But for the AGA to step in and loudly demand action against the illegal operators — without asking for the legal books to stop their tactics that do nothing but drive bettors back offshore — is pretty lousy. Really, it’s anti-consumer.
Sports bettors, assemble!
You know what would be swell? If there were a trade organization for bettors. And there was one, for a minute.
“The goal of the American Bettor Coalition was to create a voice for consumers,” Capt. Jack Andrews told me of the group he and Rufus Peabody founded in 2019. “We know the casino corporations have a voice via AGA, and we know that anti-gambling groups are well-organized in their vocal opposition. However, the consumer was often lost in the mix. We wanted to create a platform that would speak on the behalf of bettors and consumers. We wanted to encourage fair practices and competitive markets.”
Then COVID hit.
“We put the 501c(3) in motion and started to look around on how to get funding from operators as well as state funds,” Andrews said. “The pandemic slowed us and the response was basically, ‘We think the current protections for consumers are adequate.’ Rufus and I were new to the world of nonprofits and neither of us had the business acumen to navigate these somewhat murky waters. By mid-2020, it was obvious ABC was not going to get anywhere fast, and we decided to put it on the back-burner. Legalization and regulation is happening fast, and each time I read of new state legislative hearings, I think how different it could be had ABC been able to testify at those hearings.”
In the end, Andrews and Peabody started Unabated with the goal of creating smarter bettors. If you can’t beat ‘em … try and beat ‘em anyway, I suppose.
Other groups — like SportsFans.org — have touched on gamblers’ rights and such, but (and as evidenced by the fact this column is even being written) there’s nothing that “protects” the savvy bettor like offshore sportsbooks.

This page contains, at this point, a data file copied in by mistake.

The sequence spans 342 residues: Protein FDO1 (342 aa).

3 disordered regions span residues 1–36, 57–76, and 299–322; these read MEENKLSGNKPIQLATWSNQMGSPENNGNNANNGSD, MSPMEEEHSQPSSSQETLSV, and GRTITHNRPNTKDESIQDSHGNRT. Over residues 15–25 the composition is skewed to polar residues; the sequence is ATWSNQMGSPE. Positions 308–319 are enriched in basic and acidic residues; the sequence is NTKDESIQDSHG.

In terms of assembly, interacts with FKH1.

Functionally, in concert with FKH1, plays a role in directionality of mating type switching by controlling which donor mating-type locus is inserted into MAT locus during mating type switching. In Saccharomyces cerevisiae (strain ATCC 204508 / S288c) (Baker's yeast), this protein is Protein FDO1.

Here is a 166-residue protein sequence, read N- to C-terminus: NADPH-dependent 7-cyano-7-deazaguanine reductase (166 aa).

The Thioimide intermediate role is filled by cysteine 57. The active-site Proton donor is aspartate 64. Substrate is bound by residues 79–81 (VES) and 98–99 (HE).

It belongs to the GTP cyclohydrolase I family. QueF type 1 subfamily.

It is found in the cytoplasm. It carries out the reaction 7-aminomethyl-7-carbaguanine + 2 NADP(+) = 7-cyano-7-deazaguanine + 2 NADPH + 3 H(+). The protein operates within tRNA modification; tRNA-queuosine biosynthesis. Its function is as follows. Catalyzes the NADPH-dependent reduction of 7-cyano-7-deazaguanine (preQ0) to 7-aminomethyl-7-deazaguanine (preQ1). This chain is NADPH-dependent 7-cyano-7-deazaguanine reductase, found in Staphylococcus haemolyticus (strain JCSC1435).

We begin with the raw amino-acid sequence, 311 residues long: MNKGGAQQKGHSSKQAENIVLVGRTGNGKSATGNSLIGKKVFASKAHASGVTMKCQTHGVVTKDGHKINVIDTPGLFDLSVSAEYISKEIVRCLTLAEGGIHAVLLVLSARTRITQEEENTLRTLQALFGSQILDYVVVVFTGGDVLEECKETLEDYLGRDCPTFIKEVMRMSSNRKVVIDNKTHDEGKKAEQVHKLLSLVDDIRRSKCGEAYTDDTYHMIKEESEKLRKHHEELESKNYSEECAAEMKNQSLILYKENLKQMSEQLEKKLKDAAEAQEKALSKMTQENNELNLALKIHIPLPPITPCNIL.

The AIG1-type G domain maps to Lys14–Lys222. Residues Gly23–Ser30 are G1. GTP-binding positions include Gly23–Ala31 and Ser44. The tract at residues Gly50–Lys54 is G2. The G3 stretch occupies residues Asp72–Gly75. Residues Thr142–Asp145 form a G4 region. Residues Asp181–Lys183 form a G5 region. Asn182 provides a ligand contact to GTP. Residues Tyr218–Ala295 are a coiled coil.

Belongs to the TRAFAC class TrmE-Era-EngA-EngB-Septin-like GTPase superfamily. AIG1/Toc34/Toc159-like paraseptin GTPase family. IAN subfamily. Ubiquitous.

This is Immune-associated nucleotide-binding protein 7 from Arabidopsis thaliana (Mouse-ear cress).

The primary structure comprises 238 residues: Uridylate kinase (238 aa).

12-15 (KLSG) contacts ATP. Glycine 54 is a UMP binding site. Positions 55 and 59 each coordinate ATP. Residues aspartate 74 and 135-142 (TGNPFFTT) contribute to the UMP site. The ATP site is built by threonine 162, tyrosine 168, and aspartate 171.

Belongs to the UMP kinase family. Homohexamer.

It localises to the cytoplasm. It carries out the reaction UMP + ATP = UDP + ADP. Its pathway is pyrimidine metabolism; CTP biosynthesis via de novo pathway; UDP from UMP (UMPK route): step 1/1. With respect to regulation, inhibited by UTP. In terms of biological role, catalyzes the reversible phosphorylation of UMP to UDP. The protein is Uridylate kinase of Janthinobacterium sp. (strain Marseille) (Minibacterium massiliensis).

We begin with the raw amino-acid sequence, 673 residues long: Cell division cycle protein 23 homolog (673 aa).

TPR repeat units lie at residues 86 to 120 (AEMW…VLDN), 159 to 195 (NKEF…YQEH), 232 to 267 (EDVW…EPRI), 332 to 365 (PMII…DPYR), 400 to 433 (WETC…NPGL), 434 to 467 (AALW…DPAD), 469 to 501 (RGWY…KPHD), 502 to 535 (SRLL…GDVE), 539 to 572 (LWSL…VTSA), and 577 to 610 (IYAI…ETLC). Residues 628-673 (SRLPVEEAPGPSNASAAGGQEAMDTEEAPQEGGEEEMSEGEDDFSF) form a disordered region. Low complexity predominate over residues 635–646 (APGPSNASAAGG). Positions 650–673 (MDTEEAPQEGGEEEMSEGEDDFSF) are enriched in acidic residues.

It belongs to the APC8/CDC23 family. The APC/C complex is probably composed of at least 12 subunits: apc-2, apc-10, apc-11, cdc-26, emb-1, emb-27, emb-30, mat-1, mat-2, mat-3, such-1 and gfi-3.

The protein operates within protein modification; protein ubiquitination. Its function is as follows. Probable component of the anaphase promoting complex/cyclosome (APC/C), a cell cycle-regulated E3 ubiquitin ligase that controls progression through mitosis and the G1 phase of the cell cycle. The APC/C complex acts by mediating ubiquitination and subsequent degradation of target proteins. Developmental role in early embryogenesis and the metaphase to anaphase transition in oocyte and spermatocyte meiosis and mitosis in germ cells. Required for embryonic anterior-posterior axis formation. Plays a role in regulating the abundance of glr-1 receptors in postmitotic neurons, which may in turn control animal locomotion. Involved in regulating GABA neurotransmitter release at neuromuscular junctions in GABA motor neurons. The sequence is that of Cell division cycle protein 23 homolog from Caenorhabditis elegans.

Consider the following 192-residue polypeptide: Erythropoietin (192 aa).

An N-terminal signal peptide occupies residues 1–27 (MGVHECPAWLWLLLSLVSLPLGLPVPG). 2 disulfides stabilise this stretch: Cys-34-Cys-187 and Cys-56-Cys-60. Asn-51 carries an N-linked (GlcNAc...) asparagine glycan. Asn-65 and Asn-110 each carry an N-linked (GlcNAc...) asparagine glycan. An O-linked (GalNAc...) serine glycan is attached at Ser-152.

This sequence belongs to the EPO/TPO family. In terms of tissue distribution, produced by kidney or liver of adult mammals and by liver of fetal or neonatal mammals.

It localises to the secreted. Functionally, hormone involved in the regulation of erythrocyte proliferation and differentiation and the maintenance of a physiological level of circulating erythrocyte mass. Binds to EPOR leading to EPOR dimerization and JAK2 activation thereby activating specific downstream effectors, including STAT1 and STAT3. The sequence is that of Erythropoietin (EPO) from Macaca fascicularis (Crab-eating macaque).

If there was only a solution …
What’s silly about all this is that the solution is simple: reasonable limits for everyone. Brad Feinberg, a noted sports bettor, laid it out simply last year.
“They should allow at least $500 on any bet,” Feinberg told me. “If you can’t do that, why are your doors open? Don’t you want handle, don’t you want volume? This can be fixed in such an easy way, but these corporations are scared to show any kind of loss. They want to beat 100% of their customers.”
3. Lastly, it remains extremely disingenuous to me that US sportsbooks, who crowed about bringing the money offshore into the regulated market during the legalization process, continue to take ham-fisted approaches to serious sports bettors.
— David Payne Purdum (@DavidPurdum) April 14, 2022
Of course, it does not appear that the majority of legal online sportsbooks are in any rush to get that done. And, if we’re being honest, a “gambler’s advocacy group” seems less than needed in the grand scheme of things.
A seat at the table, though? That would be welcome.
Which brings me, ouroboros-style, back to the beginning of this column. Perhaps the AGA, in its effort to (cough-cough) protect American consumers, should actually bring some into the fold. Maybe change that “about” section to read, “Commercial and tribal casino operators, U.S.-licensed gaming suppliers, financial institutions, American sports bettors, and other key stakeholders in the gaming industry.”
Of course, all those non-italicized concerns pay the AGA money for their seat at the table, but if the goal is to increase profits for their members, wouldn’t happy consumers be a pretty important piece of the equation? (The equation, for those keeping score at home is: Happy consumers = a more sustainable, trustworthy industry that retains more clients, higher handle and profit, and gains a better reputation.)
Truth is, the only way to prevent serious and savvy American sports bettors from using offshore sportsbooks is to make American sportsbooks a viable option for serious and savvy American sports bettors. And the AGA not bringing them into the discussion to help find solutions is like sticking one’s head in the sand.